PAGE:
Mike expressed confidence that the Shortest Track Disruption Index will help companies make a faster transition towards being a more agile enterprise. “The idea is to take customers on a fast, agile, impactive AI journey. We start with a small project, gain success, then grow the AI footprint based on credibility. If you can ‘bend the cost curve’, if you can deploy rapidly, if you can ensure you’re lowering risk, you’ve got a high value proposition”, said Mike. “Many companies want to do AI themselves. But, big upfront investments, scarce data scientist skills, and lengthy development add up to a high-risk proposition. The choice may well be ‘value in two months or two years. Shortest Track has the proven AI solutions, the AI platform, we’re ready to go.”
In our conversation Mike made the observation that many companies tend to look at the new analytic challenges based on a “data first”, rather than an “analytics first” approach. “I know a number of Chief Data Officers that had to look for other opportunities. A lot of time was spent getting the data nice and neat, but some of the CDOs didn’t focus on the business issues”, Mike explained. “They didn’t take the time to understand the business’s problems, what the outcomes must be, what analytics are required, and what data is needed. In today’s day and age, you don’t want to have to wait for these huge elephantine <data> structures to be developed – you’ve got to be fast, agile and agile. You’ve got to be able to get to the heart of the problem quickly. If you come at the problem from a ‘data’ perspective, you won’t win – you need to be harness solutions that show a fast route to ROI success, verified by experiences, to drive success.”
Seeing The Opportunity To Help In COVID-19 Times
How did Shortest Track get into the business of analyzing the spread of COVID-19? Mike explained: “Ironically we’ve had AI solutions and data assets we wanted to bring to market as the ‘Consumer Health Exchange’. We had category management, demand forecasting, supply chains, store operations, and digital marketing solutions, that we were planning to be part of a mid-April launch. Oops! So, we asked ourselves, ‘what can we be do to help? Because this <the pandemic> is going to cause incredible disruption.’ We asked ourselves, ‘What can we develop to help our clients? Well. We needed an indicator of business disruption. It needed to be hyper-local. It needed to reflect changing conditions at location <granularity> Every single location is different.’ We saw the need to update the Disruption Index daily, and we needed to forecast the Index 7 and 14 days ahead on reflecting how risk factors are likely to change.”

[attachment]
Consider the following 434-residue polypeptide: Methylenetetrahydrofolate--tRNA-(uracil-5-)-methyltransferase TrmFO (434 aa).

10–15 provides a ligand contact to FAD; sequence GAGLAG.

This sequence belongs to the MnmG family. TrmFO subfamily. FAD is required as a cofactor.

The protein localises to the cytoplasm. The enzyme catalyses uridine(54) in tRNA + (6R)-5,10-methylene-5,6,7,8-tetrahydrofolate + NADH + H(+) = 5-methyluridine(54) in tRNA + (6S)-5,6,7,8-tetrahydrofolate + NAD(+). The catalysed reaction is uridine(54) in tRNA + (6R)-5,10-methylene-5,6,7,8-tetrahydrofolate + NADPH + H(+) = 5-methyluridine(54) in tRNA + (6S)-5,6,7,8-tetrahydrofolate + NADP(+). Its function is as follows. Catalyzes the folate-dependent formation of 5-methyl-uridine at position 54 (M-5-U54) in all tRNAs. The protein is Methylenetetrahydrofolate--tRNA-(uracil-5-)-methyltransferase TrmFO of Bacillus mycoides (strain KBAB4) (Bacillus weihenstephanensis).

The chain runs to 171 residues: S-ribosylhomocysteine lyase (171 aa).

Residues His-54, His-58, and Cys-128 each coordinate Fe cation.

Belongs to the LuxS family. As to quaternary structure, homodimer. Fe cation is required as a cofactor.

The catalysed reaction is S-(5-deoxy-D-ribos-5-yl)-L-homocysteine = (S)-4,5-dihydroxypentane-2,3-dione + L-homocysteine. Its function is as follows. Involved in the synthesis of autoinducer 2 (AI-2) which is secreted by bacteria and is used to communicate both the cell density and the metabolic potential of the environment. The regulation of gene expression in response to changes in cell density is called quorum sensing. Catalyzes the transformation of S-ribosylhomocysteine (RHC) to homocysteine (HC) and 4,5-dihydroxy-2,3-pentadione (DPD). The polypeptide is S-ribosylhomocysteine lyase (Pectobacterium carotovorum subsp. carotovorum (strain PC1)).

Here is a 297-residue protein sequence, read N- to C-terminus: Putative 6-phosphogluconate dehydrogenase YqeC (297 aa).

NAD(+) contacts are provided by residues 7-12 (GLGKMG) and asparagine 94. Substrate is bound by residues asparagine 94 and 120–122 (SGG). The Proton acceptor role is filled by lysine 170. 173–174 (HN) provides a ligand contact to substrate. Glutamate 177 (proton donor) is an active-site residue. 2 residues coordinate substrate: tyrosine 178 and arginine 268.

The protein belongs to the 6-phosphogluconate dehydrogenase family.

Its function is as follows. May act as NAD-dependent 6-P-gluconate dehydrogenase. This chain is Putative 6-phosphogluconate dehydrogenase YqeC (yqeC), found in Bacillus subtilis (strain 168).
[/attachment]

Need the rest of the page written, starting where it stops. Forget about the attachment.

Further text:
Based on those internal conversations, Shortest Track started to develop the models (“they were good, and every day they’re getting better and better predictors of risk”, said Mike).
Mike said Shortest Track clients are starting to think about a resumption of business. For example, companies are using 7 and 14 day Disruption Index projections to improve their regional DC’s forecasting, to help them prepare for sudden changes in the demand profile and then adjust allocations accordingly.
The idea is to get clients the advantage of the hyper-local risk factors without forcing those companies to replace their existing solutions. “We deliver a single Disruption Index”, said Mike, “it’s another input into their process.” Essentially Shortest Track is shielding the forecasting engine from the complexities of hyper-localized demand attributes, and instead analyzing the complex data to deliver a result – an indicator of risk, that can be consumed by the forecast.
Winning In The New Abnormal
Our benchmark data shows that there isn’t a whole lot of dissent when it comes to the value of AI-enabled analytics in retail. For example, in a new (as of yet unpublished) benchmark on the state of AI enablement in the retail supply chain, the #1 opportunity identified by retailers to improve supply chain performance is to “use predictive models to anticipate supply chain disruptions at the individual SKU level and recommend cost-optimized corrective actions”. That sounds great, but the question has been “how to get there from here?” Retailers’ analytical and planning systems are largely based on examination of transactional data that have been gathered from operational systems. Trend analysis is the basic tool used to inform decisions, and at best “localization” means store clustering.
To get from conducting a “plan and sell” business to becoming a “sense and respond” one, retailers can’t be forced into a forklift replacement of all their planning and analytical systems. For one thing, most retailers have neither the time nor the money to do that. For another, even if they did, they would still have a very difficult time finding the data scientists needed to get the job done.
That’s why new companies that seek to help retailers “flatten the cost curve” for next generation analytics are getting a closer look. Understanding the variables that affect hyper-local demand is the next step. “But you’d better get there sooner rather than later, because that’s where the battle is going to be”, said Mike. “How you are going to service people in a particular market in particular conditions with a set of parameters in a way that differentiates, will be the key to success.”